Obama Presses Health Insurers to Give Details Online for Rate Hikes

Amid consumer furor over rising health insurance premiums, the Obama administration asked insurers on Thursday to post rate hikes – and the justification for them – on the Internet.

Also on Thursday, Sen. Dianne Feinstein, D-Calif., introduced legislation that would give the federal government authority to reject rate increases that insurance companies cannot justify.

The developments come as President Barack Obama intensifies his push for legislation to overhaul the country’s health care system, with escalating premiums his central talking point.

Posting rate increases online would “shine a bright light” on how premiums are set, said Health and Human Services Secretary Kathleen Sebelius.

She met Thursday with the top executives of the country’s largest health insurance firms, including the CEO of WellPoint, whose California subsidiary, Anthem Blue Cross, recently triggered a political firestorm when it raised rates by as much as 39 percent for thousands of customers.

“I’m hoping that the CEOs respond to the call for putting their information up in public,” Sebelius said. “At the very least, they owe it to consumers to justify why the rates are sky high,” Sebelius told reporters after her meeting with insurers and insurance commissioners from four states.

Insurers didn’t outright dismiss the idea, “but there were no commitments of any kind,” said UnitedHealth’s chief executive officer, Stephen Hemsley.

Angela Braly, president and CEO of WellPoint, also took part in the White House meeting, as did Aetna and Cigna executives.

The president made an appearance at the meeting, delivering a letter from an Ohio woman who says her premiums have skyrocketed.

Anthem Blue Cross recently sent letters in the mail notifying its subscribers that it planned to raise rates by as much as 39 percent.

On Thursday, The Bee contacted the office of state Insurance Commissioner and GOP gubernatorial candidate Steve Poizner to ask whether he thinks rate increases should be posted online. Poizner spokesman Darrel Ng responded with an e-mail saying public access to that information already exists in California, albeit not online.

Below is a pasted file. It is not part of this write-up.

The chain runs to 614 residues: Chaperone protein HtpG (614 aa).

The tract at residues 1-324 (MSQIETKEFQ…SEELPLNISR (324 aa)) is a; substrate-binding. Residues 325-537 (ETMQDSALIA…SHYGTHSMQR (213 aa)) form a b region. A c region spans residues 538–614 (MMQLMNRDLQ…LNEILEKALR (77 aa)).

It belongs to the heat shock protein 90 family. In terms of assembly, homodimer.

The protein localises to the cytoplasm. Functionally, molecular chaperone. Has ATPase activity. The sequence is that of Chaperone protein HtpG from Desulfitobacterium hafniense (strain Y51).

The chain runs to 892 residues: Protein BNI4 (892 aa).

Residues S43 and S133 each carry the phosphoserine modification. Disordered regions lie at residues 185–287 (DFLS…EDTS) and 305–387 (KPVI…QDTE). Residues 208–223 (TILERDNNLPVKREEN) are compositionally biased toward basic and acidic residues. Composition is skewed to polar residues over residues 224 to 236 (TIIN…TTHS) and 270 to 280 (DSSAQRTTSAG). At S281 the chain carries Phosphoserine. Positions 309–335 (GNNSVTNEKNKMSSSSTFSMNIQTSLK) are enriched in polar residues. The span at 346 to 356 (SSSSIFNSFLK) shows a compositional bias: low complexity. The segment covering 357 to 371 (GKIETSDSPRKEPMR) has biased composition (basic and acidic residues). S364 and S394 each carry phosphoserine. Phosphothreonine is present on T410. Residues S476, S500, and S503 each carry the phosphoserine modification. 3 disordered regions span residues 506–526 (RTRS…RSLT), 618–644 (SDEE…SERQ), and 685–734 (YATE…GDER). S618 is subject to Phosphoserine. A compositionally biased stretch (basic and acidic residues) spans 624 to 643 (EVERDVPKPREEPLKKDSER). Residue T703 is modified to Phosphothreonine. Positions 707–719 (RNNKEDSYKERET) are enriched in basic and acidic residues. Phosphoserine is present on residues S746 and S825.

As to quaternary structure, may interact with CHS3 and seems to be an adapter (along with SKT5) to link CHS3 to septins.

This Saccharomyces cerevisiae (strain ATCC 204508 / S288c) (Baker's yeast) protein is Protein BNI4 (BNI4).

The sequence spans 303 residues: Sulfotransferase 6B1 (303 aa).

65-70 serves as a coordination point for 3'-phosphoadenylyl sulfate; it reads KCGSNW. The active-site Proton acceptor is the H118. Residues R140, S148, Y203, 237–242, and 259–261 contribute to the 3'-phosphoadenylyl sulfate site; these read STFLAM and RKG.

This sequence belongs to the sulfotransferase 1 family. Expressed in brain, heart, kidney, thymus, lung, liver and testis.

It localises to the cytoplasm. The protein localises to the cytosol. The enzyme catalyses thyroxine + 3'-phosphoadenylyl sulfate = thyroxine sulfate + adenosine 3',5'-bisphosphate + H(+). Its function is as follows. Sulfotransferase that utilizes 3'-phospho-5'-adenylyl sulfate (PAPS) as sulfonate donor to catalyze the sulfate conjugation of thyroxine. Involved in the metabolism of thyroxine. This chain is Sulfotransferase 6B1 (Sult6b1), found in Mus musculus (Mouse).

In California, the only venues for the public to view rate filings are in San Francisco and Los Angeles, where the state Department of Insurance allows inspection of the documents.

“The fact that you have to schlep to San Francisco to see these filings is not very transparent,” said Anthony Wright, executive director of Health Access California, among those who have joined the call for greater transparency in how health insurance rates are set.

“Putting them online is a good step in California, where we have very few regulations regarding health insurance rates,” Wright said.

“I think people want to know why” rates are increasing, he said. “It informs consumers as well as policymakers and others who watch the industry. How can they raise rates without justification or even without explanation?”

The rate hikes have spurred public outcry. Politicians in California and Washington have seized on them as an argument for overhaul legislation and wider regulation of the health insurance industry.

Sebelius acknowledged that the federal government and many states, including California, have little authority to bring relief to consumers.

Sebelius called consumers “absolute sitting ducks,” who “don’t have any bargaining power” against insurance companies.

Feinstein’s legislation would give the Health and Human Services Department authority to reject or modify rate increases, according to her office. It would also establish a national Health Insurance Rate Authority.

California’s insurance commissioner, unlike commissioners in at least 25 states, does not have authority to regulate premiums.